This is a short film-sketch about the countryside and a man: a film about expecting the New Year and the preparations of the New Year’s eve. The so called “old” New Year, i.e. Kalanda is celebrated in a special way in Guria.
Museum of contemporary art is a place where one gets to observe quality of local life—the course of its history, its trials and tribulations, and all of its minuscule attempts to overcome those issues. It is precisely the sum of these notions, set forth by contemporary artists featured at these museums, that encourages this practice.
Natela Grigalashvili is a freelance documentary photographer based in Tbilisi, Georgia. In the past Grigalashvili has worked as a photo reporter as well as a film operator.
Among the outstanding Georgian traditions, the harvest is one of the most important and old traditions that still lives on today. A Georgian cherishes vineyard, like his own child, dedicates all his effort and energy to it and when Autumn comes and grapes get ripe, the vine festival - harvest begins. The harvest is a sort of holiday in Georgia. The country is considered to be the homeland of wine and has 8000-year-old continuous tradition of winemaking. Therefore, picking and squeezing grapes is not only labor, but also a completely special ritual.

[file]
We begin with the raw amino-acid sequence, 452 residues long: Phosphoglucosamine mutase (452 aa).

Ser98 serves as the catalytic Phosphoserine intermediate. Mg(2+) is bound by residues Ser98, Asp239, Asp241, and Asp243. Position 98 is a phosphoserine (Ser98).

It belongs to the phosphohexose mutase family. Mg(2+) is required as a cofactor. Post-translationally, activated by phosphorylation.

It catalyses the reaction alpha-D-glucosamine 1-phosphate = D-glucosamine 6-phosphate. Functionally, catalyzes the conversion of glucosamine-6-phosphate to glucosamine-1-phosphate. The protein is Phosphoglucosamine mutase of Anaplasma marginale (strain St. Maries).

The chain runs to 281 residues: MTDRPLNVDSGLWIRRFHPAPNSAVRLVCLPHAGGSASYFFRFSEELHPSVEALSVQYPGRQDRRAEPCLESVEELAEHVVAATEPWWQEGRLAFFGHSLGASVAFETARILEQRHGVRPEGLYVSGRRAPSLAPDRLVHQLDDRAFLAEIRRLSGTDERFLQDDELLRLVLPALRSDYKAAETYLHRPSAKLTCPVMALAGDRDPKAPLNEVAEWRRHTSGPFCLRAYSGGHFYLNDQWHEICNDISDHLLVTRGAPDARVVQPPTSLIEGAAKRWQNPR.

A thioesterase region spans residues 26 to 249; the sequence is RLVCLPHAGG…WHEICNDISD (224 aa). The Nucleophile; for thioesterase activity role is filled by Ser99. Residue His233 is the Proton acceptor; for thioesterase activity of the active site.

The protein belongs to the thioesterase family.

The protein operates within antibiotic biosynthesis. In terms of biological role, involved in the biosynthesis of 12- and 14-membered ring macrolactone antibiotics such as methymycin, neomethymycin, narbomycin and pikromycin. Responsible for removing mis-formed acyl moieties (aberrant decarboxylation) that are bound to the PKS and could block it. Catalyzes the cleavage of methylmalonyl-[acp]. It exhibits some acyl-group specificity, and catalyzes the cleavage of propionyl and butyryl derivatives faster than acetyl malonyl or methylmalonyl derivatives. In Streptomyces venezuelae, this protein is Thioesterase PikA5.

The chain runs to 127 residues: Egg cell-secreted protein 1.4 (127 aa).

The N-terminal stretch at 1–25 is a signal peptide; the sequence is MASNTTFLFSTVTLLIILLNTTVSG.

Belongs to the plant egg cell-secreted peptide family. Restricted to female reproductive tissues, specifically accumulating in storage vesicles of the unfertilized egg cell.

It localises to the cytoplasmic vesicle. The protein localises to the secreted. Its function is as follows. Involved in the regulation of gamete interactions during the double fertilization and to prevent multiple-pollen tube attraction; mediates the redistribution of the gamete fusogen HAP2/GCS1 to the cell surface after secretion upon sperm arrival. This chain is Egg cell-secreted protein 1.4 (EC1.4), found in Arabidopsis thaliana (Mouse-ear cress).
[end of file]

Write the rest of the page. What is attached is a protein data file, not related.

Walk in Tbilisi - The capital of Georgia where East meets West. Tbilisi is the biggest, multicultural and multi-religious city in Georgia. It is located on the both banks of the Mtkvari river. Diverse culture and ancient history of Tbilisi are conveyed by numerous sights and architecture, influenced by European, Byzantine and Oriental art.
The origin of Georgian words and the historical development of its meaning. Georgian Language is intrinsic to the expression of Georgian culture. It is the mean by which Georgian culture and its traditions and shared values may be conveyed and preserved.
Tbilisi is a vibrant city which is quite unique from other European cities with its architecture and traditions. It’s complicated, turbulent and long history on the edge of ancient empires and major trading routes shaped Tbilisi’s multicultural and cosmopolitan features. Sitting in between the European and Asian continents, ethnic and religious tolerance has been the staple of the Georgian capital.